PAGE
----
Message From The Author
by Laurie Davie
I read Susan Carrolls St. Leger series backward, starting with the marvelous final installment, MIDNIGHT BRIDE, thenutterly compelledwent on to The Night Drifter (Lance St. Legers story) and The Bride Finder (about Anatole, Lances father). I was initially afraid that might give me an odd impression of the series, but shouldnt have worriedthe unique fictional world that Carroll creates embraces oddity, wonder, enchantment, in all its forms. Its a world filled with a sort of cheerful, practical magic, completely believable, where supernatural powers are used to ease the pain of childbirth, among other things, and ghosts casually converse with young girls.
MIDNIGHT BRIDE tells the story of Valentine St. Leger, Lances twin, who possesses the gift of healinghe is able to take the pain of others into his own body. His own pain, however, is not so easily cured, especially the sorrow that comes from being told by the family Bride Finder that he is doomed to a solitary life; there will never be a bride meant for him. However, this is just fine with Katethe foundling child first seen in The Night Drifter, a little terror who scorns dolls to play at swords with Lance, rejects frilly dresses to tear around in breeches, and has a major crush on Val. Kate is now a lovely young woman, but shes still a spitfireand she still loves Val with all the power and passion of her soul. Shes determined they will be together, regardless of the Bride Finders edicts or the terrible curse that may befall any St. Leger who disobeys them. To this end, she steals one of the wizard Prosperos magic books and casts a love spellwith unexpected results!
How does Susan Carroll make this world so real? I believe that a person is greatly influenced by what they read when theyre young, she says. Even as a young girl, I had a great fascination for books dealing with psychic phenomenon and the supernatural. Like her heroine Rosalind in The Night Drifter, as a girl Carroll devoured fairy stories, myths and ghost stories along with tales of King Arthur and Robin Hood.
She also absolutely adores the Harry Potter books, and has read all four of themtwice! As with her own novels, the Harry Potter series works, in part, because of its straightforward yet vivid approach to magic. J.K. Rowling has blended in a healthy dose of reality with the magic, Carroll points out. In spite of the fact he is studying to be a wizard, Harry Potter is still a real boy with the kind of emotions, wishes, and needs that other children can relate to. I think this is what the best paranormal books do, blend reality with the supernatural, and this is what I try to do in my own books, create believable characters that my readers can identify with and set them in extraordinary circumstances.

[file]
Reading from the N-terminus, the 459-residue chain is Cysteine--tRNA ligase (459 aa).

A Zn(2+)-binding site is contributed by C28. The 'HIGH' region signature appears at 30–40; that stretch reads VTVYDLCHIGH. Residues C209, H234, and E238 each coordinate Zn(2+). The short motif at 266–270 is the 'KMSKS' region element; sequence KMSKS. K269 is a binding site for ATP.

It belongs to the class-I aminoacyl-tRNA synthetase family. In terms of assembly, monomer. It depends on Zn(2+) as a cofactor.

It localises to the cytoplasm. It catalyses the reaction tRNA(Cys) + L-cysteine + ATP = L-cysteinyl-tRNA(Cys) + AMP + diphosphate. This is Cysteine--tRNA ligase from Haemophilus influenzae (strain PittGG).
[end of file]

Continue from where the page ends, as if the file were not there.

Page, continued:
MIDNIGHT BRIDE may actually be the best book of this wonderful trilogy, in part because of Kate, its bold, rebellious heroine. Much of Susans inspiration for this wild child came from her daughter, Serena. My heroines flashes of fiery temper, her intelligence, her gruff exterior that conceals a very vulnerable heart were all borrowed from Serena, she reveals. Also like Kate, when she was a little girl, Serena had no patience for hair ribbons or dolls, much preferring to go play soldier with her brother!
And indeed, MIDNIGHT BRIDE is dedicated to Serena as well as to Susans dear friend, fellow author Kimberly Cates. Kim is the person whos had the greatest influence on her work, Susan says. We are critique partners and the excellence of her writing both inspires and spurs me on to improve my own. She has been my closest friend and staunch supporter through the toughest times of my life, both professional and personal.
Susans other inspiration for the St. Legers is the mystical land of Cornwallaccording to legend, the home of King Arthurs Round Table and the wizard Merlin. Though her last visit was nearly 20 years ago, Susan still remembers it well: On a bleak September day, I walked the coast line